Imagine a stack of numbered cards with one on top. Discard the top,
put the next card to the bottom and repeat continuously. Can you
predict the last card?
The reader is invited to investigate changes (or permutations) in the ringing of church bells, illustrated by braid diagrams showing the order in which the bells are rung.
Given the nets of 4 cubes with the faces coloured in 4 colours, build a tower so that on each vertical wall no colour is repeated, that is all 4 colours appear.
We're excited about this new program for drawing beautiful mathematical designs. Can you work out how we made our first few pictures and, even better, share your most elegant solutions with us?
Find the point whose sum of distances from the vertices (corners)
of a given triangle is a minimum.
This article for teachers discusses examples of problems in which
there is no obvious method but in which children can be encouraged
to think deeply about the context and extend their ability to. . . .
If all the faces of a tetrahedron have the same perimeter then show that they are all congruent.
A and B are two interlocking cogwheels having p teeth and q teeth respectively. One tooth on B is painted red. Find the values of p and q for which the red tooth on B contacts every gap on the. . . .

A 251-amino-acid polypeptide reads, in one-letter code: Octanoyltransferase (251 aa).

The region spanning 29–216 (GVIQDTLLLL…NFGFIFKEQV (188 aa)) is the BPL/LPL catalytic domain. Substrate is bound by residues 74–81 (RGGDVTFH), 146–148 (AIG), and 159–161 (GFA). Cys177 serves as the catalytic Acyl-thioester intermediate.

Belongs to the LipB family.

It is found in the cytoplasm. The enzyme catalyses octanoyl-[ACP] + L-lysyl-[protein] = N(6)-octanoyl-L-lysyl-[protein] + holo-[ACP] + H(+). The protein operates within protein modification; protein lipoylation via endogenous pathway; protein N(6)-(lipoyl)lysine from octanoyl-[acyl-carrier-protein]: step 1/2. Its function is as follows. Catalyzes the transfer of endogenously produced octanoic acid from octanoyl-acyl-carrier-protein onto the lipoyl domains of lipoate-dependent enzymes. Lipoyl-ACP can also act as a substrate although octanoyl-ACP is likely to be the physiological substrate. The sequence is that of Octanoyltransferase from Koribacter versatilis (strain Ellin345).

A Hamiltonian circuit is a continuous path in a graph that passes through each of the vertices exactly once and returns to the start.
How many Hamiltonian circuits can you find in these graphs?
Lyndon Baker describes how the Mobius strip and Euler's law can
introduce pupils to the idea of topology.
This is a simple version of an ancient game played all over the world. It is also called Mancala. What tactics will increase your chances of winning?
Can you recreate these designs? What are the basic units? What
movement is required between each unit? Some elegant use of
procedures will help - variables not essential.
A game for 2 people. Take turns joining two dots, until your opponent is unable to move.
These are pictures of the sea defences at New Brighton. Can you
work out what a basic shape might be in both images of the sea wall
and work out a way they might fit together?
See if you can anticipate successive 'generations' of the two
animals shown here.
An irregular tetrahedron has two opposite sides the same length a
and the line joining their midpoints is perpendicular to these two